Need some help finding frequencies for your iPod to transmit to your car on? Look here first!
Homepage of the PLA. Fun stuff, here!
Radio hams and techies in Maryland, Virginia, and DC get together to throw a flea market for geeks. Bring cash.
Ever wanted to listen in on air traffic controller comm traffic?
A Frequently Asked Questions file about phonetic alphabets. Covers the phonetic alphabets of multiple countries and military forces.
A wiki for documenting and discussing radio broadcasts - short, medium, and longwave as well as anomalies, mysteries, oddities, and pirate radio.
If you need any information at all pertaining to amateur radio (be it ham, scanners, theory, utilities, CB, or technical matters) this should be your first stop. If you can't find it here chances are you'll have to do it yourself and then submit your website to this index.
A worldwide volunteer system of radio hams who provide limited net.access during emergencies so that people can communicate.
The database of radio scanner frequencies at radioreference.com. Curious about what's happening in your area? Tune in and give a listen.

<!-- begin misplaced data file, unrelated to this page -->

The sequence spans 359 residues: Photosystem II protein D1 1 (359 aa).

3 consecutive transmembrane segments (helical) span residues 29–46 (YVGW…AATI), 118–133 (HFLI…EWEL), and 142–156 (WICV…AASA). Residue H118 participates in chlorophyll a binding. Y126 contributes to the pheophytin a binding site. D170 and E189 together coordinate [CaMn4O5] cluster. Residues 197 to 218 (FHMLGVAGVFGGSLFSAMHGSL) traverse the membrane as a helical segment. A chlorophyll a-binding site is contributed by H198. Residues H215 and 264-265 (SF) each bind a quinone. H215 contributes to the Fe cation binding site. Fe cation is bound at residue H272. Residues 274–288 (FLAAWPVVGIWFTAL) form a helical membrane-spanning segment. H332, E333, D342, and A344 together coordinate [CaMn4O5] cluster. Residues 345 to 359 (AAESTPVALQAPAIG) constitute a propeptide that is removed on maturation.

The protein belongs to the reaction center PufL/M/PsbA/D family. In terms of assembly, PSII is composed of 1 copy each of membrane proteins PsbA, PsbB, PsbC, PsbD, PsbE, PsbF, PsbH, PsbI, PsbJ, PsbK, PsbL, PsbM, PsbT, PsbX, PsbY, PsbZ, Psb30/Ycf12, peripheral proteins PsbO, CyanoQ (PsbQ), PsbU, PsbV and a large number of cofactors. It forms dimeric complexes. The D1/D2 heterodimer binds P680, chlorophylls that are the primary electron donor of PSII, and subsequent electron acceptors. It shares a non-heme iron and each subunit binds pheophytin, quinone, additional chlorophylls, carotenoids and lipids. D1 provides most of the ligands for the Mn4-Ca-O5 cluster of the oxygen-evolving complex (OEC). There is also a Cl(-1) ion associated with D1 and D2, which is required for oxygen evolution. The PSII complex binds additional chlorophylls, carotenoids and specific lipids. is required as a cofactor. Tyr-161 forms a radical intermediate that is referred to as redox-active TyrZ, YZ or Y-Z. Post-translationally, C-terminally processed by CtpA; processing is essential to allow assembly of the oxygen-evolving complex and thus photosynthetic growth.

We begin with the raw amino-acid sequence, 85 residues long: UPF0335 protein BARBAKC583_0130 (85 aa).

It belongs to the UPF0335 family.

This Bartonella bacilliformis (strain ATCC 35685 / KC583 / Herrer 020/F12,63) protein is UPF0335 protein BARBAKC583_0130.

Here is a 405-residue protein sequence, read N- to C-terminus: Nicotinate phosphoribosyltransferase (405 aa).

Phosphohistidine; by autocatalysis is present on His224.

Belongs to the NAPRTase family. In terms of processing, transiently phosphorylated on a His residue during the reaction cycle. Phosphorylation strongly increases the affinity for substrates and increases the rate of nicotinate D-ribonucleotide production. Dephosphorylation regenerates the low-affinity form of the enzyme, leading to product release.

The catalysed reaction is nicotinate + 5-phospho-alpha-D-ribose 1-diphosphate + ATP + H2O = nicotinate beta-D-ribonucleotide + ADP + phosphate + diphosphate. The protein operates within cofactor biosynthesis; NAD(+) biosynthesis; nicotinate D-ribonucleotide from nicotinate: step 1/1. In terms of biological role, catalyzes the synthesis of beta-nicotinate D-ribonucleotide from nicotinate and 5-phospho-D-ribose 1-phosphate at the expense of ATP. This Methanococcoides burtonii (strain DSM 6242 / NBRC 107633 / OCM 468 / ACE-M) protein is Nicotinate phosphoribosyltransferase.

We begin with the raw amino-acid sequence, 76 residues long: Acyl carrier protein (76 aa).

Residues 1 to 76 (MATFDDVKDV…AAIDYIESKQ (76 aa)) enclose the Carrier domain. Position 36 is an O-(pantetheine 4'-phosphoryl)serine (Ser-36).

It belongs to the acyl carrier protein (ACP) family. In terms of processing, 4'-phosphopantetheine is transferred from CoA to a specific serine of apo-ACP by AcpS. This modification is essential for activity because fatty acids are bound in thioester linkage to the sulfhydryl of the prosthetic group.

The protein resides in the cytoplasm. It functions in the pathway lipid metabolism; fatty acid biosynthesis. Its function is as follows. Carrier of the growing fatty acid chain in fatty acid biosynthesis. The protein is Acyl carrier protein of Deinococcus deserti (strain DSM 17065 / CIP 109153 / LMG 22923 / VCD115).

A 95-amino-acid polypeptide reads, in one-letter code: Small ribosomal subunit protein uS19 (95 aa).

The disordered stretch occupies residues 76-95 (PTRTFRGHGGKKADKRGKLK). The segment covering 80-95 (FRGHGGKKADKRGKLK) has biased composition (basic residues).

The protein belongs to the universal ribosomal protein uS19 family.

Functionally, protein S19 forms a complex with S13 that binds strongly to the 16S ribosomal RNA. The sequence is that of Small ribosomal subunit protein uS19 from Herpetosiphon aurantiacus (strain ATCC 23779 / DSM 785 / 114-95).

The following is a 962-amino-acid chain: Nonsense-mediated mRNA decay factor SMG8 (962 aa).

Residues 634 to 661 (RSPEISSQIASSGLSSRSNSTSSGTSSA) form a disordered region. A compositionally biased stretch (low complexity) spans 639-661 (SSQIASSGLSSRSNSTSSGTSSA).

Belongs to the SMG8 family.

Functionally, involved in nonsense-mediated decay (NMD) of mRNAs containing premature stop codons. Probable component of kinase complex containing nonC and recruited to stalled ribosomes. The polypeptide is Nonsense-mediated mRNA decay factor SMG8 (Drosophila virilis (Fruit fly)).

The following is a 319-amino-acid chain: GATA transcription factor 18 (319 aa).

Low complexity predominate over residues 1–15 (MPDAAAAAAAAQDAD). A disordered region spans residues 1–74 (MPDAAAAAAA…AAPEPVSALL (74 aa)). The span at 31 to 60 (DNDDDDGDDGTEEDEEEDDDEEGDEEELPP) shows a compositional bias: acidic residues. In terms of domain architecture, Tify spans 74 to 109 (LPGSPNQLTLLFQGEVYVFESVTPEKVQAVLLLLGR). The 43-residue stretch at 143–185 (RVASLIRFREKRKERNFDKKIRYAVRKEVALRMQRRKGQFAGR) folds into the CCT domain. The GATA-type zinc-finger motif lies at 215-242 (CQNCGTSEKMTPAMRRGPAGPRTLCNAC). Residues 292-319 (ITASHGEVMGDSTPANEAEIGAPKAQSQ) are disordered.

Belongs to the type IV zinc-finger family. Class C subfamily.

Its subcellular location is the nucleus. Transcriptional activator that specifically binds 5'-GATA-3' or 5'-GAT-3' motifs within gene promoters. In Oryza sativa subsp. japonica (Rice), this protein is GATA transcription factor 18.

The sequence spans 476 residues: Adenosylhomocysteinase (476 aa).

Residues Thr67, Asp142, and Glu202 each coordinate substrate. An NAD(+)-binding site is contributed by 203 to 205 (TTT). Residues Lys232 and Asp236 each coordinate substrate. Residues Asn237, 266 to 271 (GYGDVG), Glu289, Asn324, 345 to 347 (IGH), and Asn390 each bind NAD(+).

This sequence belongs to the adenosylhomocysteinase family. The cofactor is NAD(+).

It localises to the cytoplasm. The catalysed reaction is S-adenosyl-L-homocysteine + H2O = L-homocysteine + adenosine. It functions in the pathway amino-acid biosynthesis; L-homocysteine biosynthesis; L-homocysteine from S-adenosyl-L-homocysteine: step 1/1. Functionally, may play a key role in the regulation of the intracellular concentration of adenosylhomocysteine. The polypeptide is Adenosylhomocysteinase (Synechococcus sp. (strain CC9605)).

An interactive map of ham radio repeaters around the world, searchable by callsign, coordinates, tags, state, or relative directions.
An archive of pirate radio broadcasts from the late 1990's at archive.org. You can download them for free or listen to them online. The quality of some of the recordings is kind of poor (it is pirate radio, after all) but occasionally you'll come across a gem in the rough.
The website of an international group of numbers stations enthusiasts. Has a forum, a blog, a podcast (good luck finding the RSS feed), live streams...
CHIRP is a F/OSS application for programming serial-enabled ham radio equipment from a computer running Linux, MacOSX, or Windows. It supports a large number of makes and models of amateur radio, multiple interfaces (including USB and serial) and formats for getting data into and out of the radio.
An online archive of old electronics texts, most of which have to do with vacuum tube circuits and suchlike. These are considered core texts of radio because they formed the body of knowledge that we learn today. They are most certainly of interest to people who restore old radio sets.
A wiki page that documents explanations for and origins of various types of radio broadcasts people picked up with software defined radios and analyzed with software like GQRX.
This is a site that aims to collect and sort out information about some of the more unusual shortwave anomalies, like UVB-76, the more powerful numbers stations, the XM Whales, and other mysteries. Seems pretty solid, without much in the way of conspiracy, just necessary speculation.
A wiki that catalogs lost media - stuff that you saw on television or heard on the radio once, and then never encountered again.
A voice inversion descrambler (and scrambler). Can invert live signals in realtime. Has commonly used inversion carriers as presets.
Archive of shortwave radio recordings to download.